To keep his place relevant, Mr. Erwin said he focused on branding and tried to keep customers’ interest during the down time. It’s starting to pay off now that people are getting out again.
“Somewhere around February we started to see a bigger lift,” Mr. Erwin said. “When Gov. Ducey removed the guidelines, it was like turning a faucet on. It’s overwhelming to say the least — for us anyway.”
Mr. Erwin made the controversial decision to some by making face masks a personal choice in his establishment.
“It doesn’t mean I’m right wrong or indifferent,” he said. “That’s my personal belief.”
But with few exceptions, the masks have completely come off there.
“I think people have just reached the end of the rope with the limitations, all the strict guidelines,” Mr. Erwin said. “Now to watch them dance, to watch them socialize, to watch people talk to people, you can see the smiles on their faces.”
By a strange twist of fate, Mr. Erwin said the pandemic ultimately helped his business in the long run. Despite needing by his estimation “three or four years to fully recover from this,” he said his business learned valuable lessons on survival.
“Personally for me, I’ve come out of this stronger,” he said. “We have a better businesses model and a better customer base.
“You could sit and stew about it and be angry or sit and try to figure out how it will make us go forward. It’s helped us grow.”
Live music appears to be the start of Surprise’s resurgence post-COVID, as several establishments have reinstituted live music and have packed schedules throughout April and beyond.
Brookside now has it four times a week with a temporary stage on the dancefloor.
I & J Fountain Restaurant, 12221 W. Bell Road, has brought back live music at least three nights a week. Booty’s Wings Burgers and Beer, 15557 W. Bell Road, features live acts twice a week, and Richi’s Diner, 15609 W. Bell Road, has a musician playing on Thursday evenings.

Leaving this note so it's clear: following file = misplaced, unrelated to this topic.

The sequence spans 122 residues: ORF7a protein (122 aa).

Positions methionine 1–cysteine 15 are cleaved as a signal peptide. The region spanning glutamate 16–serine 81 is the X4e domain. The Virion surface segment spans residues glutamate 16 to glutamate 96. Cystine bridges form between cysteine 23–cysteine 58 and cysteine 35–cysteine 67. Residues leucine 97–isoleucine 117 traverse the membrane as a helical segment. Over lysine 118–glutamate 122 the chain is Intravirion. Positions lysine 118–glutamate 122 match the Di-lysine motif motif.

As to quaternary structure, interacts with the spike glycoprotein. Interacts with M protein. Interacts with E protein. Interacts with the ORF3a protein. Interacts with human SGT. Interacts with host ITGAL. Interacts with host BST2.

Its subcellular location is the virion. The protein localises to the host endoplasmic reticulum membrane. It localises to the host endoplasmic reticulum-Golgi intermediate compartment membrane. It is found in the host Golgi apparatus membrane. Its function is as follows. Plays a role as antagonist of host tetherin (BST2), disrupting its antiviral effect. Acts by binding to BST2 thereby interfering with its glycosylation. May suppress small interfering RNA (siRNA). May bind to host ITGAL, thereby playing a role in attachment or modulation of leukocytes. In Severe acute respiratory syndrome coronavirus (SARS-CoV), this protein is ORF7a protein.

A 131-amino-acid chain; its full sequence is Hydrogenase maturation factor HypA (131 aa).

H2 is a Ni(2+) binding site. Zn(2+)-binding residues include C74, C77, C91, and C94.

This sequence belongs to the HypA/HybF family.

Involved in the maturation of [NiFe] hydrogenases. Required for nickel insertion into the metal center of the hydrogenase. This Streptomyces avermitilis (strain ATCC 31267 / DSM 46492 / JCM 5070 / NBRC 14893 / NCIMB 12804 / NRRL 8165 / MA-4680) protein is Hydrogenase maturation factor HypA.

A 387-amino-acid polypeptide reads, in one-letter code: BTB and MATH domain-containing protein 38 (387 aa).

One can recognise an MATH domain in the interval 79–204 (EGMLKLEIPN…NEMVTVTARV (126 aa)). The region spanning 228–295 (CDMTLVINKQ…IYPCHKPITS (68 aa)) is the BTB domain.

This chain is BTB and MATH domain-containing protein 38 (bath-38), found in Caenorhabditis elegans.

Plus, there’s always the Irish Wolfhound, 16811 N. Litchfield Road, which is known for having some of the best and most music acts in Surprise throughout the week.
Theater fans now have an outlet again with the recent return of Stage Left Productions, 11340 W. Bell Road. The theater group has advanced from one-person plays during the deep throes of the pandemic to full productions now at their eastside theater.
The Vista, 15660 N. Parkview Place, returned to events in February, highlighted by comedian Bill Engvall.
The now-professional venue on the Valley Vista High School campus has nine shows booked already for the rest of 2021. They include The Drifters (two shows, April 25), comedian Jim Breuer (May 15) and Shine on Floyd, a Pink Floyd tribute band (June 11).
Social distancing is still part of the procedure for The Vista, as only half of the tickets are being sold. Of course, that could always change with conditions improving.
For sports fans, OUAZ is getting back in the game with fan attendance. The university has been allowing fans back into home games for more than a month.
Previously, Spirit home games were off limits to opposing team fans, but a few hundred fans were able to attend the first two OUAZ home football games for tis shortened spring season.
The school is hoping to have full attendance when sports go back to their normal seasons in the fall.
Health experts across the country are worried fast reopenings like in Surprise could bring another surge in cases.
But Mo Rich of Mountain Vista Ranch summed up those chances this way.
“Time will tell,” he said.
Jason Stone can be reached at firstname.lastname@example.org.